Nancy Mitford's Delightful Novels, The Pursuit of Love & Love in a Cold Climate
Nancy Mitford’s two novels, The Pursuit of Love and Love in a Cold Climate, describe the lives, and love affairs, of three beautiful aristocrats during the time-between-the-wars: the “lost” and anxt-ridden years, between World War I and World War II, in England and the European Continent.
The story’s narrator, Francis Logan, affectionately known as Fanny, relates the terrifying, hilarious, flamboyant and tremendously fun adventures at Alconleigh, and in particular the love-lives of her favorite cousin, Linda and their cousin, Polly, as well as Fanny’s own pursuit of love, followed by her more sensible marriage.
The stories center around the Radlett family, whose lord and master called “Fa”, by his six children, or “Uncle Matthew”, by his niece, Fanny, thunders around the house like the war general that he once was, preparing for the inevitability of air-raids and imminent attack.
More than a house, Alconleigh is a grand, old estate of the English countryside, which Matthew lords over with a whip. He can be found pacing the great drive and courtyard at Alconleigh, snapping this whip with the violence of a homicidal polo player and the grace of a fly-fisherman, marching in his high boots. The children play ball nearby, inured to their father’s mania. Uncle Matthew is possibly Mitford’s strongest character. His dialog makes this so, as he bellows angry epithets that echo through the halls. He is particularly fond of calling people “hogs”, “sewers” and “hons”.
Fanny is in a distinctly neutral position as the story’s narrator. She herself was abandoned as an infant by her mother, who was then forever deemed, “The Bolter”. Thus, Fanny was adopted by her aunt, Emily, but also spent much time under the care of Aunt Sadie and Uncle Matthew, at Alconleigh. Hence, Fanny is nearly like a sister to her cousin Linda and the other Alconleigh children.
Despite her obvious doe-eyed fright of the bristling Matthew, Fanny seems to love her uncle. An extremely blustery character, Uncle Matthew will not stand for frivolity, even at a seasonal ball given at his own estate. He is caught “gazing furiously into space” every time someone he despises dances by. Fanny, a somewhat introspective and shy young lady by nature describes a certain pivotal moment at one of these balls, which turns out to be the moment she falls in love with Alfred:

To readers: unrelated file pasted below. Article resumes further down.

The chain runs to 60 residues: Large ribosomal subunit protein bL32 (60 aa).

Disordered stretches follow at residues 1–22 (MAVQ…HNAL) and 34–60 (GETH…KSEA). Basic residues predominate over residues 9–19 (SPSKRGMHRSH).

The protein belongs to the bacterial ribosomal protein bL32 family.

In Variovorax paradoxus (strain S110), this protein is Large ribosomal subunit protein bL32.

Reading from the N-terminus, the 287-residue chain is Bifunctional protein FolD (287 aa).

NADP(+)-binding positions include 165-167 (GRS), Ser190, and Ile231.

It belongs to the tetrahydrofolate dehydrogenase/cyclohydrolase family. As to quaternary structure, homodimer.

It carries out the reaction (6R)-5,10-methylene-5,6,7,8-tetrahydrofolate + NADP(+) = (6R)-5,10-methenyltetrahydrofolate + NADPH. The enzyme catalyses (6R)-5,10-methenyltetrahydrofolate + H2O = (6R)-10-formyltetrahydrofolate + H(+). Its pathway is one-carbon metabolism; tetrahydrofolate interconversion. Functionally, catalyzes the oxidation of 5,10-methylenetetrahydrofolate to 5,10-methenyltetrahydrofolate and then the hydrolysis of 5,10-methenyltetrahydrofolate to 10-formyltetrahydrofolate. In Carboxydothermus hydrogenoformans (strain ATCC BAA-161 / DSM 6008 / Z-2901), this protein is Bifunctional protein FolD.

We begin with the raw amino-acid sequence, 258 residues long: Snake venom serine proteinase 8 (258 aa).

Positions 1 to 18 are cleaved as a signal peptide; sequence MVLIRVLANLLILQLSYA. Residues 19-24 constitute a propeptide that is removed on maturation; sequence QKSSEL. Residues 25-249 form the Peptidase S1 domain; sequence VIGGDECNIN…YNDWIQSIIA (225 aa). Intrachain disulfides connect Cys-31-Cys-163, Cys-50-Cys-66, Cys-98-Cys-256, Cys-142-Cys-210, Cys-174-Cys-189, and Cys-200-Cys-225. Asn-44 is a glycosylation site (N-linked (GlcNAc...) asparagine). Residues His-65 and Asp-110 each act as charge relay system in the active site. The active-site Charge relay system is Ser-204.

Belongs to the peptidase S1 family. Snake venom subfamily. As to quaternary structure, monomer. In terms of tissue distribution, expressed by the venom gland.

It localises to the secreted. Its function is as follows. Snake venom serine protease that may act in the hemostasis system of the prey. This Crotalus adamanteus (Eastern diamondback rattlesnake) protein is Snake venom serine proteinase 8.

“The back of a head, seen at a ball, can have a most agitating effect upon a young girl, so different from the backs of other heads that it might be surrounded by a halo. There is the question, will he turn round, will he see her, and, if so, will he merely give a polite good-evening or invite her to dance? Oh, how I wished I could have been whirling gaily round in the arms of some fascinator instead of sitting with my aunts and uncles, too obviously a wall-flower. Not that it mattered. There were a few moments of horrible suspense before the head turned round, but when it did he saw me, came straight over, said good evening more than politely and danced me away…
“Who is that brute?”, said Uncle Matthew, grinding his teeth ….”Why does he keep coming over here?”
The dialog is exquisitely English, clever and genuine. That is the allure of the Mitford tales. She wrote several novels, the first three of which were not well-received, but, The Pursuit of Love, (1945), won wide popularity. Love In A Cold Climate, (1949), was the equally popular sequel, picking up with the adventures of the Alconleigh’s and their aristocratic friends and neighbors. The family is loosely based on Mitford’s own family, with Uncle Matthew being a portrayal of the author’s eccentric father, the second Lord Redesdale.